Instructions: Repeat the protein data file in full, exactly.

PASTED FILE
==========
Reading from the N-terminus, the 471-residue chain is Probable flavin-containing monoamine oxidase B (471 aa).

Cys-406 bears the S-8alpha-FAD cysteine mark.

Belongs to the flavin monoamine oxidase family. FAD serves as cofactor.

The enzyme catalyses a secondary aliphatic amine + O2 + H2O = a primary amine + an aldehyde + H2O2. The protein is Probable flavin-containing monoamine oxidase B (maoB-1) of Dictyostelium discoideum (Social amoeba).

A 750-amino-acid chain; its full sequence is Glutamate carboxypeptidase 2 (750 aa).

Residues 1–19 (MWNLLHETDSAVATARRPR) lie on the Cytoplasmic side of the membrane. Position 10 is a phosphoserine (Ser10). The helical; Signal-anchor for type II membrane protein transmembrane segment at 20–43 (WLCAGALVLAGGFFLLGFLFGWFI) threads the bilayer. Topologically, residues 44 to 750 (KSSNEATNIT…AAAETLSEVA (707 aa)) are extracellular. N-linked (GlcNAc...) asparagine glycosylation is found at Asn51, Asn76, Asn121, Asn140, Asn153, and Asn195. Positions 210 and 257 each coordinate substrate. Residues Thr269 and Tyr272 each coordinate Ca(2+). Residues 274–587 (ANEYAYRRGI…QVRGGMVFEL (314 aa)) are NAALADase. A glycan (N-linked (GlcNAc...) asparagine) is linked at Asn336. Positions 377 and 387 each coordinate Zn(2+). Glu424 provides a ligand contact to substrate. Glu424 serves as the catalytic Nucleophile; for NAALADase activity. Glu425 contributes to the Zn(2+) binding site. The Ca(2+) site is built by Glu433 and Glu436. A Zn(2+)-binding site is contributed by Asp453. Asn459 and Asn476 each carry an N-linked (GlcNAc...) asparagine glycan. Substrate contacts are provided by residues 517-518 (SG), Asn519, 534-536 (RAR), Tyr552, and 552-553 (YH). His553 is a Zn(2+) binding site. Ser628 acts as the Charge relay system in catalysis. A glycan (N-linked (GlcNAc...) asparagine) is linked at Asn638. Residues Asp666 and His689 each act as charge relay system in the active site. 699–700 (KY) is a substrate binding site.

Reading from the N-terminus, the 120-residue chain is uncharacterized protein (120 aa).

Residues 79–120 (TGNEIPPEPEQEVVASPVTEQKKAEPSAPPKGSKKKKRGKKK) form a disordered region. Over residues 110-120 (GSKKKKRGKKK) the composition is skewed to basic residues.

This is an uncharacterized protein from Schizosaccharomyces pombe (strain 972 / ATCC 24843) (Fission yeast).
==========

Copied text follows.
Reading from the N-terminus, the 471-residue chain is Probable flavin-containing monoamine oxidase B (471 aa).

Cys-406 bears the S-8alpha-FAD cysteine mark.

Belongs to the flavin monoamine oxidase family. FAD serves as cofactor.

The enzyme catalyses a secondary aliphatic amine + O2 + H2O = a primary amine + an aldehyde + H2O2. The protein is Probable flavin-containing monoamine oxidase B (maoB-1) of Dictyostelium discoideum (Social amoeba).

A 750-amino-acid chain; its full sequence is Glutamate carboxypeptidase 2 (750 aa).

Residues 1–19 (MWNLLHETDSAVATARRPR) lie on the Cytoplasmic side of the membrane. Position 10 is a phosphoserine (Ser10). The helical; Signal-anchor for type II membrane protein transmembrane segment at 20–43 (WLCAGALVLAGGFFLLGFLFGWFI) threads the bilayer. Topologically, residues 44 to 750 (KSSNEATNIT…AAAETLSEVA (707 aa)) are extracellular. N-linked (GlcNAc...) asparagine glycosylation is found at Asn51, Asn76, Asn121, Asn140, Asn153, and Asn195. Positions 210 and 257 each coordinate substrate. Residues Thr269 and Tyr272 each coordinate Ca(2+). Residues 274–587 (ANEYAYRRGI…QVRGGMVFEL (314 aa)) are NAALADase. A glycan (N-linked (GlcNAc...) asparagine) is linked at Asn336. Positions 377 and 387 each coordinate Zn(2+). Glu424 provides a ligand contact to substrate. Glu424 serves as the catalytic Nucleophile; for NAALADase activity. Glu425 contributes to the Zn(2+) binding site. The Ca(2+) site is built by Glu433 and Glu436. A Zn(2+)-binding site is contributed by Asp453. Asn459 and Asn476 each carry an N-linked (GlcNAc...) asparagine glycan. Substrate contacts are provided by residues 517-518 (SG), Asn519, 534-536 (RAR), Tyr552, and 552-553 (YH). His553 is a Zn(2+) binding site. Ser628 acts as the Charge relay system in catalysis. A glycan (N-linked (GlcNAc...) asparagine) is linked at Asn638. Residues Asp666 and His689 each act as charge relay system in the active site. 699–700 (KY) is a substrate binding site.

Reading from the N-terminus, the 120-residue chain is uncharacterized protein (120 aa).

Residues 79–120 (TGNEIPPEPEQEVVASPVTEQKKAEPSAPPKGSKKKKRGKKK) form a disordered region. Over residues 110-120 (GSKKKKRGKKK) the composition is skewed to basic residues.

This is an uncharacterized protein from Schizosaccharomyces pombe (strain 972 / ATCC 24843) (Fission yeast).